Navy Bean Miso

I had cooked beans leftover from a class on pressure canning that I taught yesterday, so this morning I turned them into miso. I used the basic recipe from Timogarden; looking forward to trying this in a couple years! Koji rice was from my local Fujiya grocery store; easier to buy it frozen than to inoculate my own. 

I-hate-fennel Fennel Pickles

I hate fennel. Love licorice, love ouzo, loooove sambuca… But an anise-flavoured vegetable? No thanks. 

As the recipient of a CSA box, however, I find myself with a couple bulbs of fennel at least once a summer, and am always looking for things to do with them. Sometimes I give them away… And sometimes, to be perfectly honest, I let them get so sad and gross that they go straight from the fridge into the compost. 

But a couple weeks ago, when faced with two small fennel bulbs and no space in the fridge to continue to hide them, I did what I often do with random veggies: Chopped them up, added other flavours and some salt, and let it ferment.

Today I tasted my concoction and am so thrilled with it! It’s a delicious savoury pickle, with a hint of anise but mostly just salty and sour.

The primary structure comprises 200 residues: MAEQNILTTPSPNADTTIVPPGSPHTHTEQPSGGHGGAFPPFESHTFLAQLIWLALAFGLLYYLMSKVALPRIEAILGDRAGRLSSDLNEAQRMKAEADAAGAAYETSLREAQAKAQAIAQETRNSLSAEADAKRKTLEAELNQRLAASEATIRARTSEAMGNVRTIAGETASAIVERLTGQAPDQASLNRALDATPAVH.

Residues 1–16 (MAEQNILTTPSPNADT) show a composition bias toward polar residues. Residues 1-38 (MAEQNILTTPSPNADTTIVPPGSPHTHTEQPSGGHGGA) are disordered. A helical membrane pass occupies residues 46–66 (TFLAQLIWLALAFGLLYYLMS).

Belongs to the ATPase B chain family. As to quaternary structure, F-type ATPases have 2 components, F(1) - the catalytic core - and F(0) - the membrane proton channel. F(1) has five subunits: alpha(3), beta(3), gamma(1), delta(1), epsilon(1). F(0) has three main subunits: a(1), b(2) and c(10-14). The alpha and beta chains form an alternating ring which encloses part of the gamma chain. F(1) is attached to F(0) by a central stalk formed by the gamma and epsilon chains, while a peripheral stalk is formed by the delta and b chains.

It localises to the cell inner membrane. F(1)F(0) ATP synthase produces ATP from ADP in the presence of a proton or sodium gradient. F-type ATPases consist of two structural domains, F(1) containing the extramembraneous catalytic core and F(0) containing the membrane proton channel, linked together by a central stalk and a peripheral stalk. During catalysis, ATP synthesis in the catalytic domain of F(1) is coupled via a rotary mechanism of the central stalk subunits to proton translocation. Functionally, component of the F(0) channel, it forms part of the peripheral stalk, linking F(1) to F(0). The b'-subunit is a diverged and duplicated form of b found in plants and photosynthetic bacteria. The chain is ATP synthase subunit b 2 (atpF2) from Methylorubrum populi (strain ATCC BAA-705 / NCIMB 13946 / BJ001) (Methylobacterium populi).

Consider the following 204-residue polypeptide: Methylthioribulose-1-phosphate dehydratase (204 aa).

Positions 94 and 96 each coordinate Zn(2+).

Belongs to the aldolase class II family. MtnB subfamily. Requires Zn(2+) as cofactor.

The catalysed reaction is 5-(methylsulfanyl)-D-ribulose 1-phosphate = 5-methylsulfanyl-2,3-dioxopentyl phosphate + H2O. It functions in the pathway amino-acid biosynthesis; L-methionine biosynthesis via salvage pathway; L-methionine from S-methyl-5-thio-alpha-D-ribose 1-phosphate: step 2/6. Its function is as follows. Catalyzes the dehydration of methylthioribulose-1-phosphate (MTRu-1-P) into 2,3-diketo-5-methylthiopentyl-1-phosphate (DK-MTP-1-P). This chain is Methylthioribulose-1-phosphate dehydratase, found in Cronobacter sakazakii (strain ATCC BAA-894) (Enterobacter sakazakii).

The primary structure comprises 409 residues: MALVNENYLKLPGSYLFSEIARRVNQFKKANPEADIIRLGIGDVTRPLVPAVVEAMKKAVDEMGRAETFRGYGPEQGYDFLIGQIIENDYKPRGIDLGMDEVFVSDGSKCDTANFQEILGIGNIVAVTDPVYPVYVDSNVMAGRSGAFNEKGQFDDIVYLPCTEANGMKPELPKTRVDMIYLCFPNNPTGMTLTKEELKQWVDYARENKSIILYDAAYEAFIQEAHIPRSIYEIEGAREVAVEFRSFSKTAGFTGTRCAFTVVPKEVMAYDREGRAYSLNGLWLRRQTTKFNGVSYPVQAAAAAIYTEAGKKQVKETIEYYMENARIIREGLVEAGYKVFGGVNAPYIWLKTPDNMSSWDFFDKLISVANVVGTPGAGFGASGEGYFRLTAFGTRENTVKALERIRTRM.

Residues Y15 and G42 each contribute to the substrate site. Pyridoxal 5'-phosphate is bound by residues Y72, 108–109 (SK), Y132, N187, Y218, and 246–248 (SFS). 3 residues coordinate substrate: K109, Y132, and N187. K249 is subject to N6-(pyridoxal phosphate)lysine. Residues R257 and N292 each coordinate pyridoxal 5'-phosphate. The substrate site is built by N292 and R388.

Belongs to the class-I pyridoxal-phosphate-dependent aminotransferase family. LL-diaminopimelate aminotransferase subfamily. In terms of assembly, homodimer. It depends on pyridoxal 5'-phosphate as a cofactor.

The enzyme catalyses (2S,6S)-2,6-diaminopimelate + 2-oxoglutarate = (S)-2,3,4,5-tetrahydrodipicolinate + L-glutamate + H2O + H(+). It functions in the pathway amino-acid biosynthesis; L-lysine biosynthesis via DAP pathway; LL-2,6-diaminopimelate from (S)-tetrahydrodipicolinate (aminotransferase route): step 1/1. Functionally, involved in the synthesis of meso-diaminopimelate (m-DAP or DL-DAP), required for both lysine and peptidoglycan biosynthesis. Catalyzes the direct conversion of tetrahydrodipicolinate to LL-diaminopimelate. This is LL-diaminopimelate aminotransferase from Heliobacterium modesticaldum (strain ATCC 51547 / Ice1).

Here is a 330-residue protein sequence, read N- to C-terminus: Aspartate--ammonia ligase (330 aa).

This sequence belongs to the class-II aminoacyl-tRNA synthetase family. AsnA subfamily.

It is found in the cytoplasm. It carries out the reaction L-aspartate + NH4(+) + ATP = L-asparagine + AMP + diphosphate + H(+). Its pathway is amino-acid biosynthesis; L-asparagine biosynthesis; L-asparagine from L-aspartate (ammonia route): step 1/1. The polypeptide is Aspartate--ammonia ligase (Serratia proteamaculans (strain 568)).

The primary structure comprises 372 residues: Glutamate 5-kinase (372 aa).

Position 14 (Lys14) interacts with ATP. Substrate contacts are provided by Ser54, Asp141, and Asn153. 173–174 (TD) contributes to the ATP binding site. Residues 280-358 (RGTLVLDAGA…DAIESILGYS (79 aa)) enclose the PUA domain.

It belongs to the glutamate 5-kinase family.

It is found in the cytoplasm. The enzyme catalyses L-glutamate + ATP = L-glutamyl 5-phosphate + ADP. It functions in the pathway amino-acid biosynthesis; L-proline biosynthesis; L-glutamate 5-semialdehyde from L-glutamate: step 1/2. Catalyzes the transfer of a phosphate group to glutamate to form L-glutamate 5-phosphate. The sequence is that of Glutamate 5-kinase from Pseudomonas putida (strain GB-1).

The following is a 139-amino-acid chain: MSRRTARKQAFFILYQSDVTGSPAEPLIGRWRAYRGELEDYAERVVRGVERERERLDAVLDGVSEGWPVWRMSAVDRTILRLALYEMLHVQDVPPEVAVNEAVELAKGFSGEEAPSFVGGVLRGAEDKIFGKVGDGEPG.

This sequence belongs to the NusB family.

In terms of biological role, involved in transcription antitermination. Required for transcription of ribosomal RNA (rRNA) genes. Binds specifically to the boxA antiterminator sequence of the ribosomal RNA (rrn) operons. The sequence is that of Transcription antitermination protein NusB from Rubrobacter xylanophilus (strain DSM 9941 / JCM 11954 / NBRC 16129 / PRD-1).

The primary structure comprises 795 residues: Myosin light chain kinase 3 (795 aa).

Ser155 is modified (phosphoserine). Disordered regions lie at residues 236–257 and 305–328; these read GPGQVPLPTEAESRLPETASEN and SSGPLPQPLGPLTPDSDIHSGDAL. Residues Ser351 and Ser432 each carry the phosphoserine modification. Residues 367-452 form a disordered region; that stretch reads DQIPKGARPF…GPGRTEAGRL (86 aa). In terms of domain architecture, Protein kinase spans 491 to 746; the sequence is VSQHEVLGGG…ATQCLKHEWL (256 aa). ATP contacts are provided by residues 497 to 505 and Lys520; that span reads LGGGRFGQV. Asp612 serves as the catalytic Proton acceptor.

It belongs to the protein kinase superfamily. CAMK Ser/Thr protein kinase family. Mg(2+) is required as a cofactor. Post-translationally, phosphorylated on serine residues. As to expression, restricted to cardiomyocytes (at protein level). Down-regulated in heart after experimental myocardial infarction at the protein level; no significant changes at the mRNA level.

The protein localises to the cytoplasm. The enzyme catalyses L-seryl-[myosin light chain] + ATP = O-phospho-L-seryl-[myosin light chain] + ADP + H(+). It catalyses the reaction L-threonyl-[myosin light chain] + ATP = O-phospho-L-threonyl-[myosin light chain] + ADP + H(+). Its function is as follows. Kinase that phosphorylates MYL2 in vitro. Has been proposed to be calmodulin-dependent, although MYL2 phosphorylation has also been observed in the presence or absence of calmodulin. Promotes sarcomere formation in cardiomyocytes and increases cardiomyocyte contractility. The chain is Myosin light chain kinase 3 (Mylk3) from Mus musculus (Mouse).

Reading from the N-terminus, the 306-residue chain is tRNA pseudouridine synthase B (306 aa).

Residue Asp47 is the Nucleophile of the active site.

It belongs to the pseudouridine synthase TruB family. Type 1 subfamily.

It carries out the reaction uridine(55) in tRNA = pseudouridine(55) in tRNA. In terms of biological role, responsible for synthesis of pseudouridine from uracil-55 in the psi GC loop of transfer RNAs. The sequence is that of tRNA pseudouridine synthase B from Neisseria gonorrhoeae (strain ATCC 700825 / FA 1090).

The lime gives it a kick of summer; I’ll eat this with tortilla chips, like a salsa. 

I-hate-fennel Fennel Pickles

  • 2 cups chopped fennel
  • 3/4 cup chopped sweet onion
  • 1 tablespoon lime juice
  • 2 tablespoons minced scapes or garlic
  • 1 1/2 teaspoons pickling salt
  • Water to cover

Combine everything expect the water and mix well. Place in fermentation vessel of your choice; I used a 500 mL glass canning jar with an airlock lid. Add water until veggies are just covered, poking with a chopstick to get out the air bubbles. Cover and let ferment at room temperature for 1-2 weeks, or until action in airlock stops. Store in a cool place. 

Canning in vintage jars

One of the benefits about being passionate about preserving food is that people give me things: Usually it’s extra fruit or veg that they can’t use, but sometimes… It’s canning supplies! I was lucky to be given a hundred or so of these vintage gem jars, which have a mouth size of 78mm. That’s between the more common mouth sizes of 70mm (small or regular mouth) and 85mm (wide mouth). The jars are no longer manufactured, but you can still buy metal lids and rings at large retailers such as Canadian Tire. Along with the jars came several dozen original glass lids, deep zinc threaded rings, and brand new, in box, rubber gaskets… In short, everything needed to can! 

So, of course I had to do this. 

Catsup, or tomato ketchup… I use the recipe from the Joy of Cooking. 

Glad I can give these old jars new life.